So HTML5 has growing pains, and people not pushing Google, Apple, etc to redesign their browser to 'run' web content instead of 'display' content like a document, HTML5 will never do well, especially when you have tablets and phones.


4) HTML5 vs Native App development. True there aren't direct advantages in build only an App. However, if you are developing a Web Site and would like to make it a pay for App or expand its functionality moving it to an App on Windows 8 frameworks is effortless and you can continue to develop in HTML5 and javascript.

This is the main advantage, is the portability. Which ironically Microsoft is the ONLY major player that is embracing STANDARDS and even allowing HTML5 content to run near native on Windows 8. (The IE10 engine is a compile and run model, so it is treating HTML5 content even at the basic level, like code and running it. This same engine is a framework available alongside the WinRT framework on Windows 8.)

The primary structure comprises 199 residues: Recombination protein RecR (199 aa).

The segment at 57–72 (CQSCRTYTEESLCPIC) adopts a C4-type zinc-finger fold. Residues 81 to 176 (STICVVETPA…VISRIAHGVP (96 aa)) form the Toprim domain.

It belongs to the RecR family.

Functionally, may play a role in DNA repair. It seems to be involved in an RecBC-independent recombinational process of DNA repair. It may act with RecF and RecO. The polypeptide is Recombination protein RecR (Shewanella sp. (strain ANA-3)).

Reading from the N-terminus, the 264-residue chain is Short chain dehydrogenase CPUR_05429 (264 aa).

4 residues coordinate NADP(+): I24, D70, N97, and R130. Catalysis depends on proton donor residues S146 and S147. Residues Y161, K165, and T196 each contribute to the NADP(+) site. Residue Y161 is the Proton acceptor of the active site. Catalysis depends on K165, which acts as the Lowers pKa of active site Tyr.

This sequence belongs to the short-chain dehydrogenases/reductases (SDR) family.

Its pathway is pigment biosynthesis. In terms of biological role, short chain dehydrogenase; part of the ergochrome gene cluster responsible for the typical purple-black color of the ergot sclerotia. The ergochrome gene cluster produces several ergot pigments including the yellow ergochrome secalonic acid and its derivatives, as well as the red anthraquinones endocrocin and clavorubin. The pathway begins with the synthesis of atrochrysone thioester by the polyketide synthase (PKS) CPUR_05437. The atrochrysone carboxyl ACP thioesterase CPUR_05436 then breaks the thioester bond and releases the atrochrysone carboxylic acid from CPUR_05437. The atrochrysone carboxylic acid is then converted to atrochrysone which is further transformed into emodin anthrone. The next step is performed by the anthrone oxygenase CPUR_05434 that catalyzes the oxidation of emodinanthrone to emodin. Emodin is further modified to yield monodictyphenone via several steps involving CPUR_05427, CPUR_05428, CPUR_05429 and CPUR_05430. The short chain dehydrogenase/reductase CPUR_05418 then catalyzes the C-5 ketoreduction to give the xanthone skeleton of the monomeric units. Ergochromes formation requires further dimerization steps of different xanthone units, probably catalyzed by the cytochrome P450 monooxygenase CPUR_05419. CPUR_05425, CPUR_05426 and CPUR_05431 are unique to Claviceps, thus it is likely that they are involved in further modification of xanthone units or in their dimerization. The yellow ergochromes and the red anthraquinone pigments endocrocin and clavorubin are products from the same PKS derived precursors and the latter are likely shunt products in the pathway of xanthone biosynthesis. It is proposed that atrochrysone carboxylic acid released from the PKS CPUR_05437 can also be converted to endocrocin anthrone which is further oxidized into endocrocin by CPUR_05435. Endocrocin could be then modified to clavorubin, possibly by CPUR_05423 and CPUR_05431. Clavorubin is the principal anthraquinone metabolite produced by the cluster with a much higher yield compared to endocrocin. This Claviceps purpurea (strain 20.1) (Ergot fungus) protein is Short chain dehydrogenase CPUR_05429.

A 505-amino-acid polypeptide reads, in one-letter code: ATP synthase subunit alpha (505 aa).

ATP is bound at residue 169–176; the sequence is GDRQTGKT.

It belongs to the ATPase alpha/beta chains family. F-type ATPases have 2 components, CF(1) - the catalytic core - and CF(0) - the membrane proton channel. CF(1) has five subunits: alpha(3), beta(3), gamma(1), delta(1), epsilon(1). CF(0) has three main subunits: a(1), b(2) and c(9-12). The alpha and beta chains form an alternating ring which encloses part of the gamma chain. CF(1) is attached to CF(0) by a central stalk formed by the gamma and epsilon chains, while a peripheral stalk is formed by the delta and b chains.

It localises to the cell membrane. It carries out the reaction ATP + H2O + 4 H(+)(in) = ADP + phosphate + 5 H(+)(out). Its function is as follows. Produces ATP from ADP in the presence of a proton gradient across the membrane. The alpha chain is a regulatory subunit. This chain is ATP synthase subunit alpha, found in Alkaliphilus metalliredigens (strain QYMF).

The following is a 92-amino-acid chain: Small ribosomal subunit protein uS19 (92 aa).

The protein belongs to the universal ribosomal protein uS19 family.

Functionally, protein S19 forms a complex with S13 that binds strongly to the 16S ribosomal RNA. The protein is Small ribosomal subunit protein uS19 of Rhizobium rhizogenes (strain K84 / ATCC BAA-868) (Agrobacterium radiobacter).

5) There is one other aspect of HTML5 that nobody talks about. HTML5 is as much about new development paradigms as it is rich functionality. Using the MVVM that came out of Microsoft and is popular in WPF and Silverlight, HTML5 can carry forward the new development concepts and implement them. This is where programming moves from coder to designer, and is at the heart of Expression Blend where a Graphic Designer can literally draw and create a full App without writing a line of code. HTML5 is not as rich as WPF or Silverlight, but it can be, and will be.

This promotes the newer development concepts and makes them available to Web Site and App developers that would normally never learn or touch anything from Microsoft. It is also Microsoft's way of throwing the MVVM and other concepts out for EVERYONE not just Windows developers.